recipe ensues-(adaptation of the japanese shortbread medley)
2 cup organic plain flour
1.5 cup organic wholegrain spelt flour
1.5 cup unrefined fine powdered cane sugar
290 g organic ghee or unsalted butter
6 small free range egg yolks
2 tablespoons ground lemon myrtle and ground wattle seed
- sift flours and sugar together in a bowl.
- dice the butter or ghee and beat in slowly until the dry ingredients have formed a crumb.
- combine with egg yolks, one at a time, until the batter collects and becomes firm.
- divide the batter into two. work the herbs in to the respective batters and cling wrap each individually.
- refrigerate for 30 minutes. meanwhile preheat the oven to 160 degrees celsius and grease a tray before lining it with baking paper.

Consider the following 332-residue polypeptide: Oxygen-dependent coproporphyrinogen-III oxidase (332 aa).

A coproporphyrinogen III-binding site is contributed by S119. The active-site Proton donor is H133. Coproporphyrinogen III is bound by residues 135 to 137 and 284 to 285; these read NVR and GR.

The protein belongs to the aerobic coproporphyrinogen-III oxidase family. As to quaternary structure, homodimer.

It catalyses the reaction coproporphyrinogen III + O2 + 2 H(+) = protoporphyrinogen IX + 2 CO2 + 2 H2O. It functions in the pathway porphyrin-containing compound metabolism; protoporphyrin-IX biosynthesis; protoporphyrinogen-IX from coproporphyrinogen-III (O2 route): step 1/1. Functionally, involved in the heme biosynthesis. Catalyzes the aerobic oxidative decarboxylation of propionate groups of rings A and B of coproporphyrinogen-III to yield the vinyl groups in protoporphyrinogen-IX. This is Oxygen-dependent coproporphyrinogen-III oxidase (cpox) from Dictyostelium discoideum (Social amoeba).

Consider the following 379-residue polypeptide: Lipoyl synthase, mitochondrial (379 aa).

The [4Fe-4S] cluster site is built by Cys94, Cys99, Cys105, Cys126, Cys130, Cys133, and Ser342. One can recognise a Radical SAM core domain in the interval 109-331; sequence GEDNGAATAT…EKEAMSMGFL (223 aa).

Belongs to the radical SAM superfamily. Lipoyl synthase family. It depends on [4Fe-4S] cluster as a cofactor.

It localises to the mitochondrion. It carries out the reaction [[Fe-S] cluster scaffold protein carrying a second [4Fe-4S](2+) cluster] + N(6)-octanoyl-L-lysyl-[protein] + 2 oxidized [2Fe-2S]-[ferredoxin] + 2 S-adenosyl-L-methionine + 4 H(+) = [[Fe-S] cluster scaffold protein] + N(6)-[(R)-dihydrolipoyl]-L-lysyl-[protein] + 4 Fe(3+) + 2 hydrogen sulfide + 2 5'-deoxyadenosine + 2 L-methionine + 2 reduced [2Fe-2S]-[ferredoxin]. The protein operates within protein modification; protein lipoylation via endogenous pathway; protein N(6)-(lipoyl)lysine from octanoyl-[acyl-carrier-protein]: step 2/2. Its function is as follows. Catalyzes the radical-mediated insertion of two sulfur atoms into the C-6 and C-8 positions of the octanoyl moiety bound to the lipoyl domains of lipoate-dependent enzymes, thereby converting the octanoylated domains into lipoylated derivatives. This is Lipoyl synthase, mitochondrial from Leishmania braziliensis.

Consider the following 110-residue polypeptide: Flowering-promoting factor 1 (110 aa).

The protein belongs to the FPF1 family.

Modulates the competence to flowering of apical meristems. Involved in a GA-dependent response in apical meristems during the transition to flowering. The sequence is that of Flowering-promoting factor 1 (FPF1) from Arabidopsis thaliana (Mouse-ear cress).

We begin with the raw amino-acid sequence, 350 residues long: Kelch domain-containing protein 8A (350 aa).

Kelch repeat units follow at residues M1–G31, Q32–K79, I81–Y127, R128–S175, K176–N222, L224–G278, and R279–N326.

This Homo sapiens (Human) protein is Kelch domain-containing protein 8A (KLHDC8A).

- remove batter from the fridge, roll out and cut into desired shapes. dust the edges with cane sugar.
- bake in batches for 15 minutes. store in a biscuit tin on layers of paper towel.
- final step: MAKE A FOOD INSTALLATION! (joke, but be inspired, be thoughtful, be creative)
What’s that you say?
Tahlia, we don’t need you to tell us about Monmouth Coffee, it’s really famous and we know it’s good already.
Well, shut up, because I liked it there and I want to tell you about it.
We change our minds. We care about your thoughts and feelings regarding Monmouth Coffee and any experiences you may have had within their establishment.
Monmouth Coffee is a teensy, tiny shop that started off as a sampling room for those with an artisan appreciation of the beverage and bean. Whilst it still caters to the connoisseurs, it’s also just a place where you can get rockin’ pastries and rollin’ coffee.
Their selection is diverse, an open gallery you can browse at the counter (added bonus is watching them use the old school scale and scoop to weigh and bag it all up).